I’m trying to stay positive, and I’m thankful for the time I did have with Ada, but I also feel so betrayed.
I should be glowing, getting big and round, feeling Ada moving and swooshing inside me. Instead my body is deflated and broken with nothing to show for it. I lay here in pain, with a heating pad to soothe my aching uterus, ice packs to soothe my aching breasts, writing these words and clutching a stuffed wolf that I’ve scented with baby powder to try to soothe my aching heart during another restless, sleepless night.
Betrayed by my body. It made a baby that couldn’t survive, if that is what caused her death. It didn’t protect her from external trauma, if that is what caused her death. It did not provide her with a safe place to grow, if that is what caused her death. No matter the cause, my body let our precious Ada die without letting me know something was wrong, without giving me a chance to save her or to say goodbye while she was alive.
Betrayed by my doctors and nurses, betrayed by the pregnancy books and websites. Ada was thoroughly tested. Down syndrome happens in about one in a thousand births, but she was tested. Limb and organ deformities are also about one in a thousand but she was tested. She passed all her tests with flying colors and we were told we were home free. Healthy baby, healthy pregnancy. No one ever said, “I’m sorry, but you should know that one in one hundred sixty (some sources say one in one hundred) pregnancies end in stillbirth, including during the second trimester. We don’t want to scare you, but we want you to be prepared just in case.” Just having that knowledge would not make this any easier but at least I could have been slightly mentally prepared. We were prepared for every contingency, for physical or mental disability, for my death in childbirth, for so many things. But never for this.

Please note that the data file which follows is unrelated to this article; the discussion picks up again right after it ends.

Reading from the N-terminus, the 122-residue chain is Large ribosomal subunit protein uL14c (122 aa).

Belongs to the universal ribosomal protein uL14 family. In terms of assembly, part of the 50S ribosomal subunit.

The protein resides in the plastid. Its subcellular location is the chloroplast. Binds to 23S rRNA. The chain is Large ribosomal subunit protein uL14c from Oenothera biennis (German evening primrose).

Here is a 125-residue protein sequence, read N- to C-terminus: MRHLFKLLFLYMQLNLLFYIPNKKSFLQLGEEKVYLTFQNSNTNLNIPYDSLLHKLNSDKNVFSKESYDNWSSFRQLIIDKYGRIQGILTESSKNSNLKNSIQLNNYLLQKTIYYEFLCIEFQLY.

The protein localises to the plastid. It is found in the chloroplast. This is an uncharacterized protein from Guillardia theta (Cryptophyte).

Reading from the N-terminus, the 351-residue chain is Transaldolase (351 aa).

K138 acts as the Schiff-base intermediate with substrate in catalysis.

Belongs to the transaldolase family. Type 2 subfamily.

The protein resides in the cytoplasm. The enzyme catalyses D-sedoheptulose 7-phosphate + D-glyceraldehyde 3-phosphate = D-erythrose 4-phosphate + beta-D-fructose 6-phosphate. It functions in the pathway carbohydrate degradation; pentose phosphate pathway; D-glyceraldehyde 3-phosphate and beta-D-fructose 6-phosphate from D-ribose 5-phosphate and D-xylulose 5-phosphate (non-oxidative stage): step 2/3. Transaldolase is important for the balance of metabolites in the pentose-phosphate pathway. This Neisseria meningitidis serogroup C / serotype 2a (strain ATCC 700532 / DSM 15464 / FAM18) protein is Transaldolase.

Betrayed by the system that cares for our bodies but not our hearts. Once I learned that Ada had passed, I was counseled on physical options but mental health options were never mentioned. No one suggested that I contact a photographer that would have documented Ada’s tiny body for free. No one asked if I wanted a photo with her. No one asked if I wanted to touch her, to bathe her, to dress her. I was too scared, drugged, sick, out of my mind with sadness, to research these things or think about them when I had the chance but once I realized what I wanted, what I needed, it was too late. I never touched her skin or even saw her tiny hands. This I will always, always regret.
Betrayed by the National Institute of Chid Health and Human Development, betrayed by the CDC, betrayed by medical researchers everywhere. In 50% of stillbirths, no cause is found. Yet there’s barely any research on the subject. Stillbirth is lumped with SIDS when it should be grouped with premature birth. Many stillbirths are caused by placental problems (partial separation, blood clots, etc) or cord problems (twisting, knots, blood clots, etc) but there are no requirements to examine the cord or placenta during development even though steps can be taken to try to save the baby in some cases. What percentage of cases? Who knows – there’s too little research and too little reporting. Stillbirth is a secret epidemic and no one seems to care.
Betrayed by all women who have borne a stillborn baby, betrayed by the world. Now that I have joined the much too large “club” of babylost mothers, I know there are dozens of foundations with goals of advocacy and consolation. While I’m glad they exist, why didn’t I hear about them before? Why didn’t they notify me while I was pregnant that this was a possibility? Why isn’t there at least a pamphlet for my doctor to give me when I learned Ada had passed so I could plan to better honor the time I had with her? Why do families start a new foundation, rather than join forces with an existing one? Stillbirth advocacy is too fragmented to accomplish much. And it doesn’t help that so many women feel pressure to bear their pain in secrecy. Society needs to bring this too-common problem into the open, to put aside political divides, to find ways to save these very much wanted babies or at least acknowledge their existence.
I don’t want to scare anyone, I don’t want to bring worry or concern to my sisters who are growing babies. But I have a responsibility to tell them that there is a risk. To tell them to do kick counts and to document the regular patterns of their bodies and their baby so they will know before it is too late if there is a change. I have a responsibility to be an advocate for babies like Ada, to fight for them as I was not able to fight for her. I don’t know yet what that means, but this blog is one step.